Last week, CBS Corporation (NYSE:CBS) reported Q3 earnings. The company posted adjusted EPS of $0.74: representing a solid -- though not spectacular -- 6% year-over-year increase.
CBS has experienced choppy earnings in 2014 compared to the explosive growth of the past few years, but it has positioned itself for an acceleration in growth going forward. CBS Chairman Sumner Redstone's motto -- "Content is king" -- continues to determine the company's strategy. CBS's strong stable of content and flexible distribution strategy should drive long-term earnings growth.
Ad market problems are overblown
CBS stock has declined more than 20% from the all-time high it hit earlier this year, partly because of worries about the strength of the advertising market. Whereas most media companies receive the vast majority of their revenue from subscription fees, affiliate fees, and other recurring sources, CBS still gets about half of its revenue from ads.
This spring, broadcast networks like CBS saw a drop-off in demand in the "upfront" market, where advertisers commit in advance to buy ad time for the upcoming TV season. CBS also reported a decline in Q2 earnings driven in part by a weak TV ad market. (Many advertisers are shifting spending to digital channels like social media sites.)
However, CBS benefits from its position as the top rated broadcast network. It currently hosts four of the top five most-watched prime-time shows, making it a vital source of the "eyeballs" advertisers want. This insulates it from most of the turmoil in the ad market, and ad revenue has already returned to growth at CBS.
Churning out top content
CBS has profited from having the most popular content among major networks. Moreover, most of its top shows are made by the company's in-house production unit, CBS Television Studios. Last week, CBS executives highlighted how they are refilling the content pipeline on the CBS broadcast network and the Showtime premium network to ensure long-term success.
The CBS broadcast network premiered three new wholly owned shows this fall -- NCIS: New Orleans, Scorpion, and Madam Secretary -- all of which have garnered solid ratings. A new CSI spinoff is also on tap as a mid-season replacement. Meanwhile, Showtime's new drama The Affair has received very strong early reviews, including an 85/100 rating on Metacritic.
CBS' popular shows represent huge long-term income streams. Even after they go off the air, they can be monetized through syndication, streaming video licensing, DVD sales, and international distribution. (I Love Lucy still generates about $20 million in annual income, more than half a century after it went off the air!)
Creating new revenue sources
CBS is continuing to adapt its business model to better monetize its valuable content. Earlier this year, it set a target of earning at least $2 billion annually in retransmission and reverse compensation fees from distributors and local affiliates. This will reduce its dependence on the comparatively volatile ad market.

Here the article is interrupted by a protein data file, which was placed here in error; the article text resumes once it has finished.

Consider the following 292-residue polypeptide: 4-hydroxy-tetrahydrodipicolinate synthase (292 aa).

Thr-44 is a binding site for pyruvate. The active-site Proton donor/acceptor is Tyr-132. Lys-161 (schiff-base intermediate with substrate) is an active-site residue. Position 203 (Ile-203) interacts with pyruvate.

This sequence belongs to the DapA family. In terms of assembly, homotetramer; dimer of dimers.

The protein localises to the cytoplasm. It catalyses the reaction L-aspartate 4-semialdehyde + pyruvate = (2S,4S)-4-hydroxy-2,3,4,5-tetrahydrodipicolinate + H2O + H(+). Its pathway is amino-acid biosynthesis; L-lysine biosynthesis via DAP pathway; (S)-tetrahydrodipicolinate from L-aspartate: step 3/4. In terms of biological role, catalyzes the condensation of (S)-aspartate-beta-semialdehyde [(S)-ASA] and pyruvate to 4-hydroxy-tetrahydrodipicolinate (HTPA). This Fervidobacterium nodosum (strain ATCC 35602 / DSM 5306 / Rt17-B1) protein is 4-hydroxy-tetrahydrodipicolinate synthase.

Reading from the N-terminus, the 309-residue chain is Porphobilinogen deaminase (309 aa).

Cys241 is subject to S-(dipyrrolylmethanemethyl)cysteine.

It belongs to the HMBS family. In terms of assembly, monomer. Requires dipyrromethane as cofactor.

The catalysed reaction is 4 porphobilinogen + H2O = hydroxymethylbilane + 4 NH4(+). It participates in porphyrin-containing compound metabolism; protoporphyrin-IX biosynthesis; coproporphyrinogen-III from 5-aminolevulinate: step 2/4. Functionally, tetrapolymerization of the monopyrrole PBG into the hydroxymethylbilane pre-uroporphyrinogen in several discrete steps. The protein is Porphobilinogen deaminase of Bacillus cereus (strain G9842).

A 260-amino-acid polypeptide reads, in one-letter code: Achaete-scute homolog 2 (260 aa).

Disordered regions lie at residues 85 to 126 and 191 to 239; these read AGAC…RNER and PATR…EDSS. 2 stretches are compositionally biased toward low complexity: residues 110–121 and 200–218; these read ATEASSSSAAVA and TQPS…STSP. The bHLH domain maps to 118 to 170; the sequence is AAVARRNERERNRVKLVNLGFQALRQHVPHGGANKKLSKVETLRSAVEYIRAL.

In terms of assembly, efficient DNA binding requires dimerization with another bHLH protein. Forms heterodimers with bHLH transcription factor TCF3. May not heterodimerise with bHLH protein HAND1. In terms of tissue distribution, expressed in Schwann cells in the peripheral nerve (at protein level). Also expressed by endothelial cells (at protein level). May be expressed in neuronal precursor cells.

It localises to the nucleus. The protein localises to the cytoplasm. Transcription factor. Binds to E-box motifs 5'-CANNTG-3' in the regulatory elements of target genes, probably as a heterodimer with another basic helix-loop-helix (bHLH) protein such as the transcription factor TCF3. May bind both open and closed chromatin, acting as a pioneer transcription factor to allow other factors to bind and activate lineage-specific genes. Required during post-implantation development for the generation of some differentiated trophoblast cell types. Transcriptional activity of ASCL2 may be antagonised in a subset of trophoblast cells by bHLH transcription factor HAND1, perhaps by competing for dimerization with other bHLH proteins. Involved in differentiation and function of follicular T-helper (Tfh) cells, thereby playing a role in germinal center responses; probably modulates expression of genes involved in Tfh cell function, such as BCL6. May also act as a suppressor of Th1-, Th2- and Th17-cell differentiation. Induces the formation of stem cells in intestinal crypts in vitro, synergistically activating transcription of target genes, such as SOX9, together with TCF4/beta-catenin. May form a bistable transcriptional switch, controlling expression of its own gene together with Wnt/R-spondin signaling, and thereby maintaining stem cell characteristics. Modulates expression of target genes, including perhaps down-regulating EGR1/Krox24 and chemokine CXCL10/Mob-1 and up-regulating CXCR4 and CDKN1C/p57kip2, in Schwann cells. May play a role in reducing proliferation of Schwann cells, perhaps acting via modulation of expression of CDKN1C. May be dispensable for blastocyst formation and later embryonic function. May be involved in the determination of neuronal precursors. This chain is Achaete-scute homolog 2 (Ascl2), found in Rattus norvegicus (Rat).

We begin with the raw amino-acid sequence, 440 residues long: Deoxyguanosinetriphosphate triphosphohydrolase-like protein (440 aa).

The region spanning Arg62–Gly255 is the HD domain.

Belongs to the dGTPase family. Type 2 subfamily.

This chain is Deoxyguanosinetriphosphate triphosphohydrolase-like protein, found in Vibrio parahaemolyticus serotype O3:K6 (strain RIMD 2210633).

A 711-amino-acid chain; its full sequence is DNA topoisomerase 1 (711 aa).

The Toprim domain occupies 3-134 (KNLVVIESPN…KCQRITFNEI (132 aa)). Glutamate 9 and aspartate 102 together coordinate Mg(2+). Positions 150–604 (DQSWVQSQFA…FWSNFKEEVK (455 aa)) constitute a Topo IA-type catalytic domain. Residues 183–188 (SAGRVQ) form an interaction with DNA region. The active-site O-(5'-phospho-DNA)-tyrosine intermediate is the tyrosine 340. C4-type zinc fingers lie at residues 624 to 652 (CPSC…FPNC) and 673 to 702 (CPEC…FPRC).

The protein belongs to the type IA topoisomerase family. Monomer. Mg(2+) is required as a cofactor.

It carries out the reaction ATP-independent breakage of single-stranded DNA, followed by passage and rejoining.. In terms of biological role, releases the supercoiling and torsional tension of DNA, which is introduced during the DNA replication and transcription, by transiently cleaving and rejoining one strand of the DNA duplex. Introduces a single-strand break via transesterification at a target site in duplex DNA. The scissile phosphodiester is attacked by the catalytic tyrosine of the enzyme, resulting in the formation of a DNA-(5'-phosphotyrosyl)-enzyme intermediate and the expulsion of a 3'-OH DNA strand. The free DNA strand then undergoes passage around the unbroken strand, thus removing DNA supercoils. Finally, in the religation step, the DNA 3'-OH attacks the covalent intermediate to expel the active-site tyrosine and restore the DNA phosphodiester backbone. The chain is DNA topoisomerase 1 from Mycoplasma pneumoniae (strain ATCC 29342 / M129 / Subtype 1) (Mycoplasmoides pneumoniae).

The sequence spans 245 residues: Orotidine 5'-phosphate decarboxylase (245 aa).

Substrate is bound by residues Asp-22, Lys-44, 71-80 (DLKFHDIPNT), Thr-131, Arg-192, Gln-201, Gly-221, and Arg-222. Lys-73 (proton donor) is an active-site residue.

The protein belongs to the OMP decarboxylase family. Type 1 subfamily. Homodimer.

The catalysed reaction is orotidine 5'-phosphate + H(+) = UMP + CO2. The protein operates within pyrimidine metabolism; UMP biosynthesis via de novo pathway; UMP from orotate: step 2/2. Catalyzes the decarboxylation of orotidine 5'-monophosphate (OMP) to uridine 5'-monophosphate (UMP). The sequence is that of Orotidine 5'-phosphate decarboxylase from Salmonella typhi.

CBS also launched a new streaming service called "CBS All Access" in October. It's designed to capture viewers who don't have pay-TV subscriptions, and includes on-demand access to most current CBS network shows and a large catalog of older shows, as well as live CBS TV feeds in about one-third of the country. The cost is $5.99/month.
Lastly, CBS is planning to launch a streaming version of the Showtime premium network sometime in 2015, following HBO's lead. All of these initiatives are steadily boosting CBS' non-advertising revenue.
A great long-term investment candidate
CBS has demonstrated over a period of many years that it can consistently produce content people want to watch. As long as this remains true, everything else -- like monetizing that content -- will sort itself out.
Today, CBS trades for less than 17 times projected 2014 earnings: a very reasonable valuation. The company has reduced its share count by 15% this year through share buybacks and the spinoff of its outdoor advertising business, and it plans a similar reduction over the next year or two thanks to heavy share buybacks.
This reduction in CBS' share count along with strong non-advertising revenue growth should drive strong earnings growth for the next few years. Long-term investors should consider adding CBS stock to their portfolios while it's trading at a discount to its early 2014 price.
Adam Levine-Weinberg is short shares of Netflix. The Motley Fool recommends Netflix. The Motley Fool owns shares of Netflix. Try any of our Foolish newsletter services free for 30 days. We Fools may not all hold the same opinions, but we all believe that considering a diverse range of insights makes us better investors. The Motley Fool has a disclosure policy.